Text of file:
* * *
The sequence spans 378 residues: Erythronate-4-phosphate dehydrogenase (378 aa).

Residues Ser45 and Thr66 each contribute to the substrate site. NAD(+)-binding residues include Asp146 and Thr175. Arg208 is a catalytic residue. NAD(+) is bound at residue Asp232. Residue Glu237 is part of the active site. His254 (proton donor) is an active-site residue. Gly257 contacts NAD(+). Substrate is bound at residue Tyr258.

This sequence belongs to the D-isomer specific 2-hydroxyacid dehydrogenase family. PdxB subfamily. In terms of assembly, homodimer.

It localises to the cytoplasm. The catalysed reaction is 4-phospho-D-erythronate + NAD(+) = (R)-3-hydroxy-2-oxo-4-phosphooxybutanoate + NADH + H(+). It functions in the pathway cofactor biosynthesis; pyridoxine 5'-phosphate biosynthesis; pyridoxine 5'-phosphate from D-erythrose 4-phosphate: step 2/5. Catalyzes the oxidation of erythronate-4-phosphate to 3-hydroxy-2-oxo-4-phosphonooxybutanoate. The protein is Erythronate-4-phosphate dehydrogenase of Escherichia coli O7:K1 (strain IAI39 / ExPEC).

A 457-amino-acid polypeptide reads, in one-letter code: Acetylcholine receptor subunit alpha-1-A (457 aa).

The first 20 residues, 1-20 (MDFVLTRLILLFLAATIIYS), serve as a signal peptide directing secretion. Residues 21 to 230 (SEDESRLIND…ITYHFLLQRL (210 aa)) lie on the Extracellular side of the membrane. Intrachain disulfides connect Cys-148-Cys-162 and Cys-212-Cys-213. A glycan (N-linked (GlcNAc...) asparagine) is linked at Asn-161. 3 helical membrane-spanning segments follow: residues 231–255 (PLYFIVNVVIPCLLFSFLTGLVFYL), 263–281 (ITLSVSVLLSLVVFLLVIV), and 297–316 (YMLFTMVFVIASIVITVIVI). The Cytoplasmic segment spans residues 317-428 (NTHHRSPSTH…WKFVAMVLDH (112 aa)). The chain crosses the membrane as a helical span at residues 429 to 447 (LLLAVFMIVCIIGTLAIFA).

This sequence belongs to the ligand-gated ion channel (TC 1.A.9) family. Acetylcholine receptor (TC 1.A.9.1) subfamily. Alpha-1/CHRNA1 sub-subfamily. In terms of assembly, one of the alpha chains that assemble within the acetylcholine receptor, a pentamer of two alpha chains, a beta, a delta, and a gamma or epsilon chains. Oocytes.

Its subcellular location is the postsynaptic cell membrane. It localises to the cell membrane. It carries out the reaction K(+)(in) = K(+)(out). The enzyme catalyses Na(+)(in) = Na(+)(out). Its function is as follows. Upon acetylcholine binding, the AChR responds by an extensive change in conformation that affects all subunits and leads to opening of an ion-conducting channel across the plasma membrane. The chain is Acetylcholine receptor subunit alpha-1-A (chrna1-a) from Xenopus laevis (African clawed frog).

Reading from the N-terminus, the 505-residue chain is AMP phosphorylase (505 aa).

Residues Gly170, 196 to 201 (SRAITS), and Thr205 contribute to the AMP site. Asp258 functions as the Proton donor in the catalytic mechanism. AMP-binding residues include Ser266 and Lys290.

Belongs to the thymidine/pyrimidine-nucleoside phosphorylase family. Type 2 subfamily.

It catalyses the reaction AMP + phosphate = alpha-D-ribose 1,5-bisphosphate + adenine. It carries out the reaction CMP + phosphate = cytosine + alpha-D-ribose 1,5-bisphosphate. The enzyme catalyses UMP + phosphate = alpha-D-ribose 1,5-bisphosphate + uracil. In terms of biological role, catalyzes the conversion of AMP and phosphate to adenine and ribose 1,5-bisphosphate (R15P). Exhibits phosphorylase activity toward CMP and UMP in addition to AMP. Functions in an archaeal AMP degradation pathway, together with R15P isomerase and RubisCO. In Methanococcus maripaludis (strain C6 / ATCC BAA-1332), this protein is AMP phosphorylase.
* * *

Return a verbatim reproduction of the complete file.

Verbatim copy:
The sequence spans 378 residues: Erythronate-4-phosphate dehydrogenase (378 aa).

Residues Ser45 and Thr66 each contribute to the substrate site. NAD(+)-binding residues include Asp146 and Thr175. Arg208 is a catalytic residue. NAD(+) is bound at residue Asp232. Residue Glu237 is part of the active site. His254 (proton donor) is an active-site residue. Gly257 contacts NAD(+). Substrate is bound at residue Tyr258.

This sequence belongs to the D-isomer specific 2-hydroxyacid dehydrogenase family. PdxB subfamily. In terms of assembly, homodimer.

It localises to the cytoplasm. The catalysed reaction is 4-phospho-D-erythronate + NAD(+) = (R)-3-hydroxy-2-oxo-4-phosphooxybutanoate + NADH + H(+). It functions in the pathway cofactor biosynthesis; pyridoxine 5'-phosphate biosynthesis; pyridoxine 5'-phosphate from D-erythrose 4-phosphate: step 2/5. Catalyzes the oxidation of erythronate-4-phosphate to 3-hydroxy-2-oxo-4-phosphonooxybutanoate. The protein is Erythronate-4-phosphate dehydrogenase of Escherichia coli O7:K1 (strain IAI39 / ExPEC).

A 457-amino-acid polypeptide reads, in one-letter code: Acetylcholine receptor subunit alpha-1-A (457 aa).

The first 20 residues, 1-20 (MDFVLTRLILLFLAATIIYS), serve as a signal peptide directing secretion. Residues 21 to 230 (SEDESRLIND…ITYHFLLQRL (210 aa)) lie on the Extracellular side of the membrane. Intrachain disulfides connect Cys-148-Cys-162 and Cys-212-Cys-213. A glycan (N-linked (GlcNAc...) asparagine) is linked at Asn-161. 3 helical membrane-spanning segments follow: residues 231–255 (PLYFIVNVVIPCLLFSFLTGLVFYL), 263–281 (ITLSVSVLLSLVVFLLVIV), and 297–316 (YMLFTMVFVIASIVITVIVI). The Cytoplasmic segment spans residues 317-428 (NTHHRSPSTH…WKFVAMVLDH (112 aa)). The chain crosses the membrane as a helical span at residues 429 to 447 (LLLAVFMIVCIIGTLAIFA).

This sequence belongs to the ligand-gated ion channel (TC 1.A.9) family. Acetylcholine receptor (TC 1.A.9.1) subfamily. Alpha-1/CHRNA1 sub-subfamily. In terms of assembly, one of the alpha chains that assemble within the acetylcholine receptor, a pentamer of two alpha chains, a beta, a delta, and a gamma or epsilon chains. Oocytes.

Its subcellular location is the postsynaptic cell membrane. It localises to the cell membrane. It carries out the reaction K(+)(in) = K(+)(out). The enzyme catalyses Na(+)(in) = Na(+)(out). Its function is as follows. Upon acetylcholine binding, the AChR responds by an extensive change in conformation that affects all subunits and leads to opening of an ion-conducting channel across the plasma membrane. The chain is Acetylcholine receptor subunit alpha-1-A (chrna1-a) from Xenopus laevis (African clawed frog).

Reading from the N-terminus, the 505-residue chain is AMP phosphorylase (505 aa).

Residues Gly170, 196 to 201 (SRAITS), and Thr205 contribute to the AMP site. Asp258 functions as the Proton donor in the catalytic mechanism. AMP-binding residues include Ser266 and Lys290.

Belongs to the thymidine/pyrimidine-nucleoside phosphorylase family. Type 2 subfamily.

It catalyses the reaction AMP + phosphate = alpha-D-ribose 1,5-bisphosphate + adenine. It carries out the reaction CMP + phosphate = cytosine + alpha-D-ribose 1,5-bisphosphate. The enzyme catalyses UMP + phosphate = alpha-D-ribose 1,5-bisphosphate + uracil. In terms of biological role, catalyzes the conversion of AMP and phosphate to adenine and ribose 1,5-bisphosphate (R15P). Exhibits phosphorylase activity toward CMP and UMP in addition to AMP. Functions in an archaeal AMP degradation pathway, together with R15P isomerase and RubisCO. In Methanococcus maripaludis (strain C6 / ATCC BAA-1332), this protein is AMP phosphorylase.